Prime Minister Stephen Harper met with community members and first responders Tuesday in the remote Nunavut community of Resolute after 12 people were killed in a deadly plane crash on the weekend.

Harper's sixth annual visit to Canada's North was delayed  after the plane went down near the remote community Saturday, leaving only three survivors.

The visit comes as a major joint military exercise, Operation Nanook, is in its third week in the Resolute region. If not for the military exercise in the region, it would have taken hours for help to arrive. No military search and rescue resources are permanently based in the high Arctic.

Health Minister Leona Aglukkaq, who's also the MP for Nunavut, said the crash highlights the need for emergency response capacity North of 60.

Harper said training and equipment are key to prepare for emergencies like Saturday's crash, but it's not possible to have Arctic-specific search and rescue capacity.

"We have to be realistic — there is no possible way, in the vastness of the Canadian Arctic, we could have all of the resources necessary, close by. It's just impossible," Harper said Tuesday in Resolute.

In a statement, Harper said the Armed Forces training in the area were instrumental in helping save lives.

"Saturday’s tragedy was felt by all Canadians across the country and around the world. Our thoughts and prayers continue to remain with family members, friends and colleagues of those who died and those who are recovering from this terrible accident," Harper said in the statement.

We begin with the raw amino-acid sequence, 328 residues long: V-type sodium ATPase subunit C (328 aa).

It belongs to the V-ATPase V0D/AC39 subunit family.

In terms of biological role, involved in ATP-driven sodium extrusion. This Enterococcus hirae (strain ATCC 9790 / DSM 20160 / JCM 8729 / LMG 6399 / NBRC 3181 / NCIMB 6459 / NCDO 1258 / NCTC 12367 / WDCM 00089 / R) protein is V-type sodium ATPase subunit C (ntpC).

"Once again, I want to extend my gratitude to all those involved in the rescue efforts, including the Herculean efforts by Canadian Armed Forces personnel."

The prime minister began his tour early Tuesday. After visting the Resolute Bay area, he was moving on to other northern communities, including Baker Lake, Yellowknife, Whitehorse and Haines Junction.

Harper also praised one of the men killed in the crash, releasing a statement the night before he left for the Arctic. He offered condolences to the family and friends of Marty Bergmann, a scientist specializing in the Arctic.

"During his impressive career in the government — most recently as director of the Polar Continental Shelf Program with Natural Resources — he worked tirelessly to support researchers in the country's vast and remote North and has been a leader in rejuvenating Canada’s Arctic research infrastructure," Harper said.

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Prime Minister Stephen Harper meets with local Inuit in Pangnirtung, Nunavut in 2009. He launched his 2011 summer Arctic tour on Tuesday. (Andy Clark/Reuters)

"His legacy will live on in the science benefitting northern families and in exercising Canada's sovereignty over its Arctic territory."

The prime minister is expected to make several announcements focusing on economic and social development during the tour, which runs until Aug. 26.

While Harper tours the region, officials will continue their search for answers on why the Boeing 737-200 crashed near the remote Arctic community.

Officials said Monday that it would be several days before they would be able to analyze the information gathered in the final moments of the flight, and the final report on the crash could take more than a year.

Resolute Bay, Nunavut
With files from the CBC's Patricia Bell and The Canadian Press